The Waurika Oklahoma Tornadoes
of 30 May 1976

This storm was well anticipated and attended by all chasers at OU and NSSL. The year had been lean for good storms and we were ready for some local entertainment. The synoptic pattern was classic, a surface low and warm front set up along the Red River and remained stationary during the day. Back then most chase vehicles were what ever we had available to drive, no fancy 4X4's decked out with equipment. Even the NSSL chase vans were rather sparse having an old two-way radio that didn't work very well. So most of us checked the maps and went the rest of the way on visual. With mostly clear skies and good visibility it was an easy task to find the storm we wanted. As it turned out the best tornadoes of the day were buried in the rain and north of the main paved roads thus evading our cameras and best intentions.

All images and text © copyright Gene Moore unless otherwise indicated.

first CB along warm front - east   convective towers punching through the cap

Mother nature threw in a trick to start the day. The first storm didn't develop on the surface low, but further northeast along the warm front. If this cell had stayed together would have moved into the trees and hills of far southeast Oklahoma, not the best chase country.


After the first storm died towering cumulus begin to boil up along the warm front. The updrafts were quite strong during the late afternoon. One shown here managed to spin up a little funnel, a preview of what was to come later in the day.

towering clouds gathering along Red River   developing supercell

A large mass of cumulus conjestus formed to the south of highway 70 and moved northeast to the warm front. This was what we had been waiting for all day.


As the developing clouds reached the front a storm quickly shot up. The structure early on was just what we wanted to see, an isolated storm with one rain core and a flanking line to the south.


wall cloud develops - pulling up condensation
  rotating wall cloud crosses highway 70 - moving south

A wall cloud was quick to form under the flanking line. Here it is shown rapidly pulling up threads of scud clouds into the lowering base. Already at this time rotation was evident.


What this storm was noted for was not the tornadoes it produced, but the many variations on the wall cloud circulations. This was the second change in the circulation as it got much larger and ragged. Rotation at this time was quite dramatic over the highway.

wall cloud changes shape rapidly   tornadic motion in wall cloud but no tornado

The wall cloud is again changing shape and beginning to tighten into a lower and stronger circulation, but again, this fails to produce a tornado.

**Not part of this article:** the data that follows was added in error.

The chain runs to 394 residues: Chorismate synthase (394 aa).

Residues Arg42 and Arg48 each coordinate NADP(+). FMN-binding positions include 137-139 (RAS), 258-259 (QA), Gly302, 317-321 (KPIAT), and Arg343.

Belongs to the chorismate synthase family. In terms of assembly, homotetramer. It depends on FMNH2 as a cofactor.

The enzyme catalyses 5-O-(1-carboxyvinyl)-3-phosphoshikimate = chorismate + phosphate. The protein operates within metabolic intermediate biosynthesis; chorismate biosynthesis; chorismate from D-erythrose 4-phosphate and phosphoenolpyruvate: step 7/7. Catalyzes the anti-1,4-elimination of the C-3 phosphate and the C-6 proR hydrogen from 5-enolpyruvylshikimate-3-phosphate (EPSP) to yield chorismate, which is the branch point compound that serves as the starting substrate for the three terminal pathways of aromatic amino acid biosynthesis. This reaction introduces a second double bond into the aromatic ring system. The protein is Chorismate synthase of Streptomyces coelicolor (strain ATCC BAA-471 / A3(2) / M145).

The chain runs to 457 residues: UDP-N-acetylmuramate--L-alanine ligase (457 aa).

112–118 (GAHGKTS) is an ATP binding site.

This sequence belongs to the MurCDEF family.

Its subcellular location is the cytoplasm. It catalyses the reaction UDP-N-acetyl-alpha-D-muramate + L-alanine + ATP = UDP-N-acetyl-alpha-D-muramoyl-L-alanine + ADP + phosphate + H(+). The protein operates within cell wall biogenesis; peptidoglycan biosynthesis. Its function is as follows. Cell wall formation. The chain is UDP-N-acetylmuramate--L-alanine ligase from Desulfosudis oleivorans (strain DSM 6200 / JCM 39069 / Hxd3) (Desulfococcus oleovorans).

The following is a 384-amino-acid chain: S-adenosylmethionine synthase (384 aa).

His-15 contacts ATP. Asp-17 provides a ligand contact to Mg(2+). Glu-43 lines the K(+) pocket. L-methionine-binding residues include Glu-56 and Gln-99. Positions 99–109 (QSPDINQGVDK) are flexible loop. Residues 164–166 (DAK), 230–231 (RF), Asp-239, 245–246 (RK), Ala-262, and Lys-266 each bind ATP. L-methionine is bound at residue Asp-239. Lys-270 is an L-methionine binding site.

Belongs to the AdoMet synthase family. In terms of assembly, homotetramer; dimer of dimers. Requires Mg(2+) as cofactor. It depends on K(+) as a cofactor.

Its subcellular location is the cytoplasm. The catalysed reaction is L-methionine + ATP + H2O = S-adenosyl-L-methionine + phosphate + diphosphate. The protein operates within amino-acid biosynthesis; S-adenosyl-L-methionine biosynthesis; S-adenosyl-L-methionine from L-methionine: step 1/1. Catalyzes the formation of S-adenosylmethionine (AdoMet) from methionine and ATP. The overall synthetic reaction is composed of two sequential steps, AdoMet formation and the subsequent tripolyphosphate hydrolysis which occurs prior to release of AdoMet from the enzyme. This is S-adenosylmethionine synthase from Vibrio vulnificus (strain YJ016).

At this time the storm again attempted to produce a tornado with strong rotation, but instead the circulation split into two lowerings, both rotating. After hours of rotation we wondered if it would ever produce a tornado.

wall cloud dramatically changes shape   tornado west

Show here is the final and most dramatic wall configuration of the day before the tornado, again appearances were deceptive. The strong rotation in the center of the circulation did not produce the tornado. The funnel appeared from a small knob hanging from the far southwest corner of the lowering and away from the main wall cloud.


During this time I repositioned myself to get a better angle of the storm and got caught on the road when the tornado came down. Scrambling to regain position further south I missed getting the base of the funnel in the photograph. As I got to the top of the hill the show was over, at least for now. A damage survey found a short path 100 yards wide.

funnel buried in rotating rain curtain   wall cloud becomes concentric

A second funnel formed further north and turned out to be a tornado as shown by a later damage survey. The path length was 1 mile with a width of 33 yards. Here the funnel is surrounded by a rotating rain curtain.


Another funnel forms, but this one does not touch down. Meanwhile the wall cloud goes through another dramatic change. This time it spun into a beautiful concentric cylinder.

inflow band under flanking line   merging inflow bands north

Finally the storm moved north of highway 70 and a new circulation spun up. During this time the flanking line merged with an inflow band from the east. This setup later produced a rain wrapped wall cloud and another tornado, but it was rain obscured and could only be reached by mud roads off the main highway. A few chasers tried to get north to the developing tornado, but were stopped in the Oklahoma gumbo mud after a few hundred yards.


Another shot of the merging flanks to our north. It was during this time the shot was made that was later put on the cover of Weatherwise Magazine. The main precipitation core of the storm had moved north and was causing flooding rains.

OU chaser photographs rotation along hwy 70

An OU chaser photographs the rotating low clouds just north of our position. We kept having to duck in the vehicles as nearby lightning strikes made standing outside a scary experience.

  tornado from the west side of the storm

NSSL photo of the Waurika tornado taken from the west of the storm.

tornado from the east side of the storm

NSSL photo of the Waurika tornado taken from the southeast of the storm.

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